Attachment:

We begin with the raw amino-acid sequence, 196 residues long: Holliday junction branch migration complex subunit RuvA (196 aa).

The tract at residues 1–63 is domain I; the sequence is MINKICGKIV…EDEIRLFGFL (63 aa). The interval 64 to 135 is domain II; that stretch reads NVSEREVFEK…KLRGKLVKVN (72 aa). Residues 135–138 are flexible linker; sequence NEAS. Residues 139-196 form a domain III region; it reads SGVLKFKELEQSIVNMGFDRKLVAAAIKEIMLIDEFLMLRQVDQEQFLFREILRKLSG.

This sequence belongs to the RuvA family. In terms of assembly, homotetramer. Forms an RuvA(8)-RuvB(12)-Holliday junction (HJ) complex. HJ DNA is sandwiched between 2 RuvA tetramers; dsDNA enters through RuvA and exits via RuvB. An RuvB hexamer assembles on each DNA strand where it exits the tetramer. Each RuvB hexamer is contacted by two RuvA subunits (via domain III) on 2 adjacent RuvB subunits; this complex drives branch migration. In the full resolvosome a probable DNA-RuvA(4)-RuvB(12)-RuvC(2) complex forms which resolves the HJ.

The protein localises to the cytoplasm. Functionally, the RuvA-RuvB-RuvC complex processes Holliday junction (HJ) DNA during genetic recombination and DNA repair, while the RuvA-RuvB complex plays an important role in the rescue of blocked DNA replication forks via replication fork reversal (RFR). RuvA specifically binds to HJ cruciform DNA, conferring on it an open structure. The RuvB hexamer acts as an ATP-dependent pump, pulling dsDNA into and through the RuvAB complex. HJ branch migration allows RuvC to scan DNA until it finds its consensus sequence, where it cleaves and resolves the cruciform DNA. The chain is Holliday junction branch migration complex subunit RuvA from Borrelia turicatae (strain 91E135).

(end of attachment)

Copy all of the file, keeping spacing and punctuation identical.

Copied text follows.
We begin with the raw amino-acid sequence, 196 residues long: Holliday junction branch migration complex subunit RuvA (196 aa).

The tract at residues 1–63 is domain I; the sequence is MINKICGKIV…EDEIRLFGFL (63 aa). The interval 64 to 135 is domain II; that stretch reads NVSEREVFEK…KLRGKLVKVN (72 aa). Residues 135–138 are flexible linker; sequence NEAS. Residues 139-196 form a domain III region; it reads SGVLKFKELEQSIVNMGFDRKLVAAAIKEIMLIDEFLMLRQVDQEQFLFREILRKLSG.

This sequence belongs to the RuvA family. In terms of assembly, homotetramer. Forms an RuvA(8)-RuvB(12)-Holliday junction (HJ) complex. HJ DNA is sandwiched between 2 RuvA tetramers; dsDNA enters through RuvA and exits via RuvB. An RuvB hexamer assembles on each DNA strand where it exits the tetramer. Each RuvB hexamer is contacted by two RuvA subunits (via domain III) on 2 adjacent RuvB subunits; this complex drives branch migration. In the full resolvosome a probable DNA-RuvA(4)-RuvB(12)-RuvC(2) complex forms which resolves the HJ.

The protein localises to the cytoplasm. Functionally, the RuvA-RuvB-RuvC complex processes Holliday junction (HJ) DNA during genetic recombination and DNA repair, while the RuvA-RuvB complex plays an important role in the rescue of blocked DNA replication forks via replication fork reversal (RFR). RuvA specifically binds to HJ cruciform DNA, conferring on it an open structure. The RuvB hexamer acts as an ATP-dependent pump, pulling dsDNA into and through the RuvAB complex. HJ branch migration allows RuvC to scan DNA until it finds its consensus sequence, where it cleaves and resolves the cruciform DNA. The chain is Holliday junction branch migration complex subunit RuvA from Borrelia turicatae (strain 91E135).